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The feature we like the most, though, is the ability to customise the Shared Links feed and add RSS feeds to it. In iOS 7 this only pulled in links from Twitter, but now you can subscribe to the website you’re viewing and even remove the Twitter feed if you so choose. The changes sync across all platforms, too, so you’ll see the same feeds in Safari on a Mac provided you’re on Yosemite. It’s a great way to keep up-to-date with blogs that don’t update too often but are worth reading when they do.

Safari also gets a performance bump in iOS 8. It wasn’t slow anyway, but improvements to the Java Script engine ensures it remains one of the speediest browsing experiences on any phone.

iOS Review: Maps

Maps doesn’t see any truly meaningful updates in iOS 8 besides support for indoor direction using iBeacons (a niche feature right now), but it’s always worth revisiting to see whether it’s closed the gap to Google Maps — particularly as many people dismiss it out of hand. And while Google Maps still enjoys a healthy advantage, Apple Maps has hugely improved in recent times.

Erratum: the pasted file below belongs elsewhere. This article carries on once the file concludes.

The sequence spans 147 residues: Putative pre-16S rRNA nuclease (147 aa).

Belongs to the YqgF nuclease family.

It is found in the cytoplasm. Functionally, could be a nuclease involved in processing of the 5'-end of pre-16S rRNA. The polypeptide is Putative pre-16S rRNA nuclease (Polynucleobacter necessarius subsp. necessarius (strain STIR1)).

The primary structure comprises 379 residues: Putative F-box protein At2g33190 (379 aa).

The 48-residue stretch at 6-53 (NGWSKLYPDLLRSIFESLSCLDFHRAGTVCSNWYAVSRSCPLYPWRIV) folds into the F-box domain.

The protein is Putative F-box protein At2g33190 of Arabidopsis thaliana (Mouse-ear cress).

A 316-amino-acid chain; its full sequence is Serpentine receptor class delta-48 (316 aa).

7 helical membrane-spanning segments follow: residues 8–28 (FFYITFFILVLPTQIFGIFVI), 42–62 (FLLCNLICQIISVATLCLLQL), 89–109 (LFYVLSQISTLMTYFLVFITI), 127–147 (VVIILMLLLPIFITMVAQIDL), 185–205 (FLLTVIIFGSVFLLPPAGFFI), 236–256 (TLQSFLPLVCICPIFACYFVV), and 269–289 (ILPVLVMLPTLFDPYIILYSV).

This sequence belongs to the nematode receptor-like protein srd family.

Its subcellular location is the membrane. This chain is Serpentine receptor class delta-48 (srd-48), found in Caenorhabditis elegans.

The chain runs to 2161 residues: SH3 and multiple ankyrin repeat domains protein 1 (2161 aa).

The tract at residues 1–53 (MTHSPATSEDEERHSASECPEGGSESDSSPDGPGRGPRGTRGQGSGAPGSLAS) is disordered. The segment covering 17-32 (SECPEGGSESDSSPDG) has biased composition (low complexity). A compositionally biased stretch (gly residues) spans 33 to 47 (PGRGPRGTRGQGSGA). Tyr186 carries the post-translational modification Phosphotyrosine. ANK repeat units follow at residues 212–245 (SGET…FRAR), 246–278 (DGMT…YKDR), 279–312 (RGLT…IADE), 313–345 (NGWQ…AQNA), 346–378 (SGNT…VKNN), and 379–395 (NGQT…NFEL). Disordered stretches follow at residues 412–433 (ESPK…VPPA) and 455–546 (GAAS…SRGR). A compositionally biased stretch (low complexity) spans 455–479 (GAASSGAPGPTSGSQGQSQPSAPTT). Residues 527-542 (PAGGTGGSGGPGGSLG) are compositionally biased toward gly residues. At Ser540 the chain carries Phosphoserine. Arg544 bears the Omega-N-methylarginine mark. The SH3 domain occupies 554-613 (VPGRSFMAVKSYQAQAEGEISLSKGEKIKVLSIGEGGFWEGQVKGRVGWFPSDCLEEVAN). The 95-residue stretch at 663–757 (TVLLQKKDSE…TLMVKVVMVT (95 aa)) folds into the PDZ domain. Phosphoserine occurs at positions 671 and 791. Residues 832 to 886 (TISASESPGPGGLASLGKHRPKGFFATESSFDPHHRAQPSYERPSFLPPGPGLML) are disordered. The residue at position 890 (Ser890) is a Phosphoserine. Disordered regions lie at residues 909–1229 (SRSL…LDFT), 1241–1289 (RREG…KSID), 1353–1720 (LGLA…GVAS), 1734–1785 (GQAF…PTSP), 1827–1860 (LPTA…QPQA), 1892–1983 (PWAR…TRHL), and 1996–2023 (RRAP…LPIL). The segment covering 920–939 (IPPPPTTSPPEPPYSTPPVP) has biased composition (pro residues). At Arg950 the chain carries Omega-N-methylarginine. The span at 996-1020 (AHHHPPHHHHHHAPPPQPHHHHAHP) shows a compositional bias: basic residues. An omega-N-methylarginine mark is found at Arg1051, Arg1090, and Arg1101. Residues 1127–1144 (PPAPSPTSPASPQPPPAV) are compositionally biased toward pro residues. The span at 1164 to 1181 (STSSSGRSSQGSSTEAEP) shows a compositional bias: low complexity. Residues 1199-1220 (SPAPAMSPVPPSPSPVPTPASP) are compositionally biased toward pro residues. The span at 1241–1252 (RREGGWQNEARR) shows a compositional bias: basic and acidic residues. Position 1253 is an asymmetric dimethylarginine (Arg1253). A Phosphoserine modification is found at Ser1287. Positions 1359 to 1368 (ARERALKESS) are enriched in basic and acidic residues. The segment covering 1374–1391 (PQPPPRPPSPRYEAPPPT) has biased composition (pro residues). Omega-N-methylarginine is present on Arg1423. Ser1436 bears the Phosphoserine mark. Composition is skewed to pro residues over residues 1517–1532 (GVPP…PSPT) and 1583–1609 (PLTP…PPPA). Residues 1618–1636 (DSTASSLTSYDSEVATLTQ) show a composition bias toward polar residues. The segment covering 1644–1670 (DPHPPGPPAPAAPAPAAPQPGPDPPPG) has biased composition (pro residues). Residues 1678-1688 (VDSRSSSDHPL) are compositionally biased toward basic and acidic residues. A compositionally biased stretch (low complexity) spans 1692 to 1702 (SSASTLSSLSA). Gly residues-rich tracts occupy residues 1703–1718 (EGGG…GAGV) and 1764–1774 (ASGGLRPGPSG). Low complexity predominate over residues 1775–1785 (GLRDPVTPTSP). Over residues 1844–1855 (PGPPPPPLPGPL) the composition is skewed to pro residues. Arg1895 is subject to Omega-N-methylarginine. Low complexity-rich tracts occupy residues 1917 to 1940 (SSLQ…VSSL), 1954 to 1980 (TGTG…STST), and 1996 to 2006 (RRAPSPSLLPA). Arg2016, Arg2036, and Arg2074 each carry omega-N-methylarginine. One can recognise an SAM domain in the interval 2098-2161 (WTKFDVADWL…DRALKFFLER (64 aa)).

For us, it’s the superior in-car navigation app compared to Google Maps on iOS. Comfortably so, in fact. Its audio and visual instructions are clearer and more timely, and we like the way it handles street names. Each one has a bubble label that’s correctly orientated to your view and the street you should turn onto is labelled in blue. In areas that have it, 3D maps add some useful context too.

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Location and business info is much improved. It’s still not a patch on Google’s inevitable search prowess, but it doesn’t trip up often. The key problem here is it still does odd things when inputting a search, such as showing potential results that are in different countries. Narrowing your search solves this, but it ought to be smart enough to realise people in London don’t want to visit a farmer’s market in Los Angeles.

The other glaring omission is support for public transport directions. There’s a tab for it, but this gives you the option to send the routing request to a third-party app. This will, at least, immediately send the right information to the third-party app, but it’s too many steps.

As such, while improved, Maps is best called upon for driving duties rather than everyday getting about. For that Google Maps remains king, so it’s just as well the iOS 8 version is good enough that Apple’s deficiencies don’t matter.